What does it mean to launch a global startup—getting global from day one, or building systems to help you scale when the time comes? Does it have to be one or the other, or can you do both?
This article highlights gems from a webinar co-hosted by Norebase and TechSafari. You’ll get answers to practical questions about launching and scaling from founders who’ve pretty much seen it all globally. Let’s dive in!
What does it mean to be a global company?
What does it mean to be a global company and how is that different from launching a company in one market?
Think global from day one. But don’t let the weight of the vision cripple you.
For instance, when building AltSchool, we prioritized the integration of multiple payment platforms that allowed us to receive money from multiple countries. We had Paystack and Flutterwave. The first month after we launched, we had over 5,000 people who paid us $20 each from 17 countries.
By the end of the campaign, we had over 9,000 people who had enrolled to learn.
It all starts with having a product in demand globally. Then you proceed to design systems that can support the global vision because progress happens by design.
What kind of systems make a global company successful?
Solve for communication across borders. Accents, languages, cultural nuances. We solved this by aggregating people from different countries into clusters. That way, people felt comfortable hearing people who sounded like them. We also had legs on the ground. It was important for us to learn the culture and context of the locals.
Additionally, we prioritized using English because it is the most spoken language and therefore has the widest reach.
Secondly, evolve your systems as you scale. We started with Paystack and Flutterwave, but we now have Stripe which lets us accept payments from around the world in dollars. Considering that we have students from 85 countries, this seemed like the best move.
Lastly, know how to plan your entry into a new country in light of revenue potential. Always weigh your customer acquisition cost (CAC) and your margin before deciding to enter a new market.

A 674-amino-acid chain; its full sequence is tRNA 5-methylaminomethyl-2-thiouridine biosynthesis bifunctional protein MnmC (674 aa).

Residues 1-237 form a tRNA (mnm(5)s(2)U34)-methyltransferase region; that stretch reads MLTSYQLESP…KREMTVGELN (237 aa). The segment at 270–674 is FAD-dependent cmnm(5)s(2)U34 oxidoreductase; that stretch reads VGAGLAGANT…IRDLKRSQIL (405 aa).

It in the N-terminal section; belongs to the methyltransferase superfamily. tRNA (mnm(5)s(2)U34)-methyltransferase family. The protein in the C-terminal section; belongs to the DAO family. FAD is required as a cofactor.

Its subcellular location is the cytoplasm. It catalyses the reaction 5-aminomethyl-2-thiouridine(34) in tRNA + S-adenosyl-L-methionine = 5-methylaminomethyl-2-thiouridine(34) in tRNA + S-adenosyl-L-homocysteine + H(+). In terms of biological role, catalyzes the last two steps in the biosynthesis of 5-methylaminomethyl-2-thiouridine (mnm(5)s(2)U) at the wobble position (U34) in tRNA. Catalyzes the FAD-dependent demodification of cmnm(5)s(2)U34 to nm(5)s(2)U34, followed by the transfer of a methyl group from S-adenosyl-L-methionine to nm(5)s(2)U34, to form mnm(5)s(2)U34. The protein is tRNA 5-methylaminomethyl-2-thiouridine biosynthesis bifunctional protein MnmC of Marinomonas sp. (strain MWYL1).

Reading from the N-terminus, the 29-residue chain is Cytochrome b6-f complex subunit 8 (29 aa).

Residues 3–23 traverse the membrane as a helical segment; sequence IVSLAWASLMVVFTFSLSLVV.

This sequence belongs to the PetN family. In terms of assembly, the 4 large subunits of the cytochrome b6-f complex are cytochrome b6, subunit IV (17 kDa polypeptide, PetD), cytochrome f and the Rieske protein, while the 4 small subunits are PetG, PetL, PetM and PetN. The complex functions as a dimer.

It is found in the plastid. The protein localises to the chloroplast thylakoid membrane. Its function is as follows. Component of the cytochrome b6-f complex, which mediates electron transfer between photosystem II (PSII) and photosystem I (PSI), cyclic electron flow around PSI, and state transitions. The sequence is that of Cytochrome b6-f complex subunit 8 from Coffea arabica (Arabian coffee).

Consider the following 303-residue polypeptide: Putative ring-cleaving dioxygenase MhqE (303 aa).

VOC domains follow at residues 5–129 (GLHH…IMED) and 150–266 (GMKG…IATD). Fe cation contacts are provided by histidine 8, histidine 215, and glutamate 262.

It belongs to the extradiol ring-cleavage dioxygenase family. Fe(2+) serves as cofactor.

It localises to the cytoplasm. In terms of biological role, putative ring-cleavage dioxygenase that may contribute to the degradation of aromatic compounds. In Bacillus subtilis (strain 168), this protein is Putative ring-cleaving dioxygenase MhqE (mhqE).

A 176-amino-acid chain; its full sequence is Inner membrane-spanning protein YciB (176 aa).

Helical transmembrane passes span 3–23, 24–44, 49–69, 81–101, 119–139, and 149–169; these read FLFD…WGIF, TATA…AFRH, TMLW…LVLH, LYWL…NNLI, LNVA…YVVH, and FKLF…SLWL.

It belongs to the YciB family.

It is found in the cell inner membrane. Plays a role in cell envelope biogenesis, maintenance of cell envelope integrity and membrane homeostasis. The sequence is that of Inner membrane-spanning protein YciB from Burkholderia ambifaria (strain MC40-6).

For instance, the CAC for the US, Canada, and the UK is quite high for us. We’ve therefore targeted countries with low CACs and high margins.
In building systems that can serve a global audience think of payments first. For this, I’d advise getting a US company and a US bank account so that you can accept payments in dollars from anyone.
Next is distribution. How do people find your product globally?
Messaging is another important point. Is your messaging something that the global audience can relate to? There are things Nigerians care about and things Kenyans care about.
For instance, when we changed our messaging for one of our products from “Get a US company and get a bank account”, to “Incorporate a US company with Norebase and get a bank account, registered address, and EIN all for $450”, we noticed more people gravitated towards the latter.
Lastly, remember that when you’re not building a global startup you can focus on a region and use one type of messaging, but when you’re building a global startup, you have to accommodate the nuances of different regions.
Final Thoughts: On Launching, expanding, and doubling down
Adewale: Not every startup needs to be a global startup from day one. Understand your advantage and work hard to optimize it. For instance, a fintech can’t launch as a global startup from day one. There are regulatory hurdles that will stifle your growth.
Position for funding. Whether or not you’re launching a global startup, you should position your company for funding. That means incorporating in the US. Many Limited Partners in both African and foreign Venture funds are only comfortable with investing in US or UK domiciled companies.
No matter the stage you are in your company, data will save you. We thought we were building an online university, but data informed us that we were building something else.
Finally, respect every market.
Tola: Chase the elephant but put honey out for the ants. That is, find where your biggest earners are and actively hunt them. But create systems to ensure other customer personas can self serve.
Get local context. We once ran Google ads targeting the Kenyan market. We had really impressive traffic numbers, but little to no payments. We eventually found out that Kenyans pay via M-Pesa. So we had a lot of customers dropping off because Kenyans weren’t comfortable paying with the payment methods we had.
Finally, Launch in a market where you have the most context about culture and regulations. Expand into markets where you have low CAC and high margins
Double down on markets with demand and increased activity. Be sure to judge demand based on paying customers, not clicks, not leads but paying customers.
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